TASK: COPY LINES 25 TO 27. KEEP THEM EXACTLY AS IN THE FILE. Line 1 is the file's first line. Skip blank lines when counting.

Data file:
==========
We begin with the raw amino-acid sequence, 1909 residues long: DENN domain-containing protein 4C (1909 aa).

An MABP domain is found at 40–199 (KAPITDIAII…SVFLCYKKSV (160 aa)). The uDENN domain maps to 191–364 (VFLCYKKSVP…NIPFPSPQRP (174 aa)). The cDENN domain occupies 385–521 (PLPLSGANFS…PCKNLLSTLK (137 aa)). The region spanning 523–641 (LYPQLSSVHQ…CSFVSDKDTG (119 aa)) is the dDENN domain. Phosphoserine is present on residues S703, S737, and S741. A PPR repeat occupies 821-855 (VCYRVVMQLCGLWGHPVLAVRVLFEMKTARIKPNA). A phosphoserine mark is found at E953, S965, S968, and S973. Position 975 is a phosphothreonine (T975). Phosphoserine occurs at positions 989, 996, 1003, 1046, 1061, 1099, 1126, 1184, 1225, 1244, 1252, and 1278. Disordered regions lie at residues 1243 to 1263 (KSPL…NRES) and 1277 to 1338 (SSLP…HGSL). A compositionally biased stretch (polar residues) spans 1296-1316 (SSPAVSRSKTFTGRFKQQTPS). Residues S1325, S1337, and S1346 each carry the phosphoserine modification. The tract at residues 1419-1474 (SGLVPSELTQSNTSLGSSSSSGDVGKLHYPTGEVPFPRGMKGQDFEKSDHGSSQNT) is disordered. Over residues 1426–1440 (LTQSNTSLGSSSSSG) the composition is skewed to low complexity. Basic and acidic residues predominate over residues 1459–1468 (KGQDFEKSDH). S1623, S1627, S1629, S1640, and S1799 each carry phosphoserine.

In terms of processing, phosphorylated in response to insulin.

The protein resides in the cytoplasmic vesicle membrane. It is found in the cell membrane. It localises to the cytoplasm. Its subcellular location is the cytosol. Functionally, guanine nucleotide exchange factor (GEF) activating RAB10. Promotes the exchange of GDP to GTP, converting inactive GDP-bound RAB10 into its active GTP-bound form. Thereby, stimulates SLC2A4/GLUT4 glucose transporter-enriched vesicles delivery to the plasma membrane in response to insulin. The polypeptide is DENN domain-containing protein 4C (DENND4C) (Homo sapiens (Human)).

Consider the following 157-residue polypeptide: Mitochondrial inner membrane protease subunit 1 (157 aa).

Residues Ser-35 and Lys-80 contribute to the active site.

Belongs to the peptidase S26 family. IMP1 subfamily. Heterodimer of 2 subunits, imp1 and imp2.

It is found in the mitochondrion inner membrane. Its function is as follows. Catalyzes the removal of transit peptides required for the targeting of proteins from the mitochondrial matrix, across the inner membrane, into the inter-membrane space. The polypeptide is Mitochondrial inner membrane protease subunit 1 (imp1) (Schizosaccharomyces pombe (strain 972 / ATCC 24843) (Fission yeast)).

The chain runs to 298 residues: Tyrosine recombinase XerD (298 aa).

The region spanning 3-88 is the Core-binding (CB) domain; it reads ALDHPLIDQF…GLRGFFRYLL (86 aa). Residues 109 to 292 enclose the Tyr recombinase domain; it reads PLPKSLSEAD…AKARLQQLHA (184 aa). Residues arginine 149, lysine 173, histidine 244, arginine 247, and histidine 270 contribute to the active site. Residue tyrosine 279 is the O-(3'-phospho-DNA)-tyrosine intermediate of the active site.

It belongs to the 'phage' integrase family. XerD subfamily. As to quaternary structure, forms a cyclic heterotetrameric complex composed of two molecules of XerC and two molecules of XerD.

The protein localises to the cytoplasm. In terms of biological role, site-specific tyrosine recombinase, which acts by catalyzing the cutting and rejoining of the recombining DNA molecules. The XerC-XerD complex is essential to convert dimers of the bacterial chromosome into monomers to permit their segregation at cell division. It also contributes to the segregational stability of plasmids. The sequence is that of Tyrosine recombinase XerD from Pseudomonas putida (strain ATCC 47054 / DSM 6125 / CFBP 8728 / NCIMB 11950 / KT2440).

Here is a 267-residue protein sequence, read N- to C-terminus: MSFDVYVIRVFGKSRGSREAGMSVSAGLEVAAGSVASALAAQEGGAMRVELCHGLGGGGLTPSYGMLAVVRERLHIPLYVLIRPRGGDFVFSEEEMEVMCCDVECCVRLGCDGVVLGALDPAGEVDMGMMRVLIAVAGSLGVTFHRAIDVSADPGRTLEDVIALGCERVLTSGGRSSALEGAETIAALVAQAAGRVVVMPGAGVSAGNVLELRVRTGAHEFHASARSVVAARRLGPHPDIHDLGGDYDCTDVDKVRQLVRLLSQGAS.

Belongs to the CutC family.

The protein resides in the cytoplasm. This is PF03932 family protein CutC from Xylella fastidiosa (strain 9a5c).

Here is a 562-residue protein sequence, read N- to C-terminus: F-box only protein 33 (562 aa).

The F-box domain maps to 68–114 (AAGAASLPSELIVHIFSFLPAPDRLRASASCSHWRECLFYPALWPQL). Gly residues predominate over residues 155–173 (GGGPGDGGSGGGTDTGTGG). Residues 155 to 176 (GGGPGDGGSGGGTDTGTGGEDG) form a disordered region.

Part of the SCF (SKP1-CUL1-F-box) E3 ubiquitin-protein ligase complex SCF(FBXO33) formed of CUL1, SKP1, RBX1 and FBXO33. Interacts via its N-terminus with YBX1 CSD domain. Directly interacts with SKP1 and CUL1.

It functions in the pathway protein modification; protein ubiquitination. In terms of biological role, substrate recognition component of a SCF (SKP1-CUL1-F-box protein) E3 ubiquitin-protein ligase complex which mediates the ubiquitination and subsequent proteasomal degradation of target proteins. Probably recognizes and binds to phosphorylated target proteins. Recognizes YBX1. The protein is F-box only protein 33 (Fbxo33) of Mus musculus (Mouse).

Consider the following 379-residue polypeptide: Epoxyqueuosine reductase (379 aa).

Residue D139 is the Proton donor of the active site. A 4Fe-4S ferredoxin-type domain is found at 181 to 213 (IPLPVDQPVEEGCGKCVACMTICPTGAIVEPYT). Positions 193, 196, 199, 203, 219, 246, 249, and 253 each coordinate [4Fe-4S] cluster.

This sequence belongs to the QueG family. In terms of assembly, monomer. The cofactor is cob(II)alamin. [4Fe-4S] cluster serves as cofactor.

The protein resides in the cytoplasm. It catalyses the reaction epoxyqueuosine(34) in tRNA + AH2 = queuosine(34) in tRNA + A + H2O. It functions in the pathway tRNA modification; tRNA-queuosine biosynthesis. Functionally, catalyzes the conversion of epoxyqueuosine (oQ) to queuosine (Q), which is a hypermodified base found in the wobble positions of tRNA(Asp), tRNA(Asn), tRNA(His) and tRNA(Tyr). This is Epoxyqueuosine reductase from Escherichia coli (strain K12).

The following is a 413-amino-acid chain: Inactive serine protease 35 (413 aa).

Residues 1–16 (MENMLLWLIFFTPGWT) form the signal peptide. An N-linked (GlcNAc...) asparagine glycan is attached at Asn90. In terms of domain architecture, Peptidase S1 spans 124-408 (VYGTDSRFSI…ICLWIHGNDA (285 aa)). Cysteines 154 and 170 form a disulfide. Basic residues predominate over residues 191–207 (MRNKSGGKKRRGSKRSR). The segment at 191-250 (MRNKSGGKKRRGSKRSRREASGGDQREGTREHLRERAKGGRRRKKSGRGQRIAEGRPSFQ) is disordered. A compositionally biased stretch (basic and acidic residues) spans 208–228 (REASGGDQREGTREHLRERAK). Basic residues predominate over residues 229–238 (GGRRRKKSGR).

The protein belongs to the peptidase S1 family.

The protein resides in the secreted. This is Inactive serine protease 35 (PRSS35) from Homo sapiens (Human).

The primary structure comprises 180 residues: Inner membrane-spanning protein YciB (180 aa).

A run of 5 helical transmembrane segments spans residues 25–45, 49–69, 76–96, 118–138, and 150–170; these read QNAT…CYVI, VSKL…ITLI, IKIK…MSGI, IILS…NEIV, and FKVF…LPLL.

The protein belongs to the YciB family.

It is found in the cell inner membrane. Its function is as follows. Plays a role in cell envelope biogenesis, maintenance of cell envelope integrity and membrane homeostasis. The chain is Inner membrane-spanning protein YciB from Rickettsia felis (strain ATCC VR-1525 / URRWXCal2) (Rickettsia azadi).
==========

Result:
Residues 1–16 (MENMLLWLIFFTPGWT) form the signal peptide. An N-linked (GlcNAc...) asparagine glycan is attached at Asn90. In terms of domain architecture, Peptidase S1 spans 124-408 (VYGTDSRFSI…ICLWIHGNDA (285 aa)). Cysteines 154 and 170 form a disulfide. Basic residues predominate over residues 191–207 (MRNKSGGKKRRGSKRSR). The segment at 191-250 (MRNKSGGKKRRGSKRSRREASGGDQREGTREHLRERAKGGRRRKKSGRGQRIAEGRPSFQ) is disordered. A compositionally biased stretch (basic and acidic residues) spans 208–228 (REASGGDQREGTREHLRERAK). Basic residues predominate over residues 229–238 (GGRRRKKSGR).

The protein belongs to the peptidase S1 family.

The protein resides in the secreted. This is Inactive serine protease 35 (PRSS35) from Homo sapiens (Human).